Your best efforts are made
before you even break ground.
The restaurant industry is far from recession-proof. However, many new restaurants do succeed despite shaky economic conditions. So, what will make this year's newest crop of restaurants successful? For many, it starts with the predesign phase.
From Blue Sky to Bottom Line
It happens all the time: Chefs, investors and restaurateurs partner together, hire a design team and quickly realize that the restaurant is over budget and not at all what they had planned. Waiting until the construction phase to discover differences in design tastes and vision is costly. A thorough vision session will allow you and your design team to reach a consensus, expedite the entire design and construction process and prevent unnecessary fees for redesigns, materials and labor.
The initial design phase is more than aesthetics and big dreams. It's the time when you align your financial resources with your vision, but not in a limiting way. Once your vision and resources are clear, your design team will know where to focus your budget and tackle any design challenges head-on with resourcefulness.
There have never been more affordable alternative design furnishings and materials. A talented design team will be able to create a design that reflects your vision while being respectful of your budget.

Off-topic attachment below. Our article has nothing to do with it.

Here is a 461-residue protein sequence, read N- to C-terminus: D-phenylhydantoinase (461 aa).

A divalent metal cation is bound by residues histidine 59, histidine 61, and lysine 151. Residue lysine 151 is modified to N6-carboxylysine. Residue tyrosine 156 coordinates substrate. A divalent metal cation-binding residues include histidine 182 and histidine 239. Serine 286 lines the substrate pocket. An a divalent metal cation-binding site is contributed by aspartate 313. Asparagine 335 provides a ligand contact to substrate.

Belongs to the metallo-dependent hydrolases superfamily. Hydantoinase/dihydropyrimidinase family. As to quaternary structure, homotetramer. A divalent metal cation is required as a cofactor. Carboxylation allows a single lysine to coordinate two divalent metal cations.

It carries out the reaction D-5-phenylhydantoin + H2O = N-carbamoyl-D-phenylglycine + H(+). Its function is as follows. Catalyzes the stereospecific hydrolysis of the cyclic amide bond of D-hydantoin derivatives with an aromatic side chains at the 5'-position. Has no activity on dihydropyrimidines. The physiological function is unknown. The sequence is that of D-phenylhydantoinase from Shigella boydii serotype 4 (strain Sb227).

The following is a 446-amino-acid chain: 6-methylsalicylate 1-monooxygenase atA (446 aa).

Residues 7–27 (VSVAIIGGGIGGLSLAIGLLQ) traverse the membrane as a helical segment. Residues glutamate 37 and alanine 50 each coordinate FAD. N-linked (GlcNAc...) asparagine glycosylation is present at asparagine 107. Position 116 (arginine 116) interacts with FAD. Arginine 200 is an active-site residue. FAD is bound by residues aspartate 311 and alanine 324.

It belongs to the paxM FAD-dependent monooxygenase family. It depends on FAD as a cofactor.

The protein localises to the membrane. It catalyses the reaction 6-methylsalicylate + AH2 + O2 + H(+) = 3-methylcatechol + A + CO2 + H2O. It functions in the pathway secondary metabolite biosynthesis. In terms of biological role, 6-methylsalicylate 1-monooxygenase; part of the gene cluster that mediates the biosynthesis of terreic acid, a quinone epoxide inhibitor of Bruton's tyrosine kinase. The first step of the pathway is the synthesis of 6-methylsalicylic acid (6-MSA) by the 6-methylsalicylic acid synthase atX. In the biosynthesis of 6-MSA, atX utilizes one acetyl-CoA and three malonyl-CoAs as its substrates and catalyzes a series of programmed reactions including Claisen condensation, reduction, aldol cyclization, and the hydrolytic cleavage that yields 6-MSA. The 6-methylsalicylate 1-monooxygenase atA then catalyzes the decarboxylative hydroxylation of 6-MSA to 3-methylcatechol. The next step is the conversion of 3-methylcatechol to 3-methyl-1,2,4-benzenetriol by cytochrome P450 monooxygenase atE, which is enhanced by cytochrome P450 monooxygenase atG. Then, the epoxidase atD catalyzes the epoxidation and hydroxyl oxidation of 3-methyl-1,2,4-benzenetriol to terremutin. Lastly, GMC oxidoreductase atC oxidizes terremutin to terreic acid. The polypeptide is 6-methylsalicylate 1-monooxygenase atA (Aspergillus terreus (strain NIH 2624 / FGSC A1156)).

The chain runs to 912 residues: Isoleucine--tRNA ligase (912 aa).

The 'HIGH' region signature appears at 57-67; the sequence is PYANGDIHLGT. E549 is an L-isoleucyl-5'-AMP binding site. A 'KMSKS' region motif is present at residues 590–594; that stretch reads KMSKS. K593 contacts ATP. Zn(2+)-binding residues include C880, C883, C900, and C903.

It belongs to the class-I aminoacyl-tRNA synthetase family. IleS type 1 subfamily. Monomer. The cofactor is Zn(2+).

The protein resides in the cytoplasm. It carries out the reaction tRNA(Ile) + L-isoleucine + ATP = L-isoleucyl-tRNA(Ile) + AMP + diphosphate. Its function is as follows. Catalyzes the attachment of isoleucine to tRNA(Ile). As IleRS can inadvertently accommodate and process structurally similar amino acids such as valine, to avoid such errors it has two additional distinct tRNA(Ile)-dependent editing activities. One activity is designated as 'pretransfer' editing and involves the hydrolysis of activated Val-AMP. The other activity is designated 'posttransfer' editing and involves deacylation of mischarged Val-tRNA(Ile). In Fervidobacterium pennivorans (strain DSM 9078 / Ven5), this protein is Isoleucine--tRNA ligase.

Creating Your Vision - A Primer
It's one thing to say your vision is a modern European bistro. It's another to say your inspiration comes from a fireside meal you had in Spain where stone floors, exposed beams and communal seating were paired with minimalist furnishings. In short, you and your design team have to dig deep into your experiences, inspirations, influences and design tastes.
Here are several things to think about:
Determine the Players: It's important to clearly identify who has final say on budget and design style. If you have a landlord, be clear about what he or she is providing. For example, will the landlord provide a fit-up allowance or a grease trap?
Detail the Experience: Don't forget the details. What do you envision for staff attire? What will the table settings and menu design look like? These details give your team an understanding of how comprehensive the design should be and what budgets should include.
Prioritize Goals: Create a list of the top five areas where you would like to spend your budget. This list should be referred to throughout the design process to be sure your high-priority design goals are being met accordingly.
Establish Benchmarks: Whether it's your competition or someone in an unrelated business that you respect for their product or reputation, study the imagery and identity of those designs. Examine how you can integrate those influences into your design.
Manage Expectations: Even if you don't know how much certain things cost, you must know your budget. Set the ceiling and be clear.
Be Specific on the Nonaesthetics: Creating a design vision includes meeting your operational goals. How many seats do you need and what type? Do you plan to extend your restaurant into catering? Defining your vision in-depth may be the most fiscally responsible step you take. A clear vision and design can play a critical role in procuring financing during difficult economic times. Regardless, it will yield a powerful design, while laying the foundation for more cost-saving opportunities down the road.
Lucy Aiken-Johnson, ASID, is a partner with ai3, an Atlanta-based design firm. She can be reached at 404-223-3304 or email@example.com.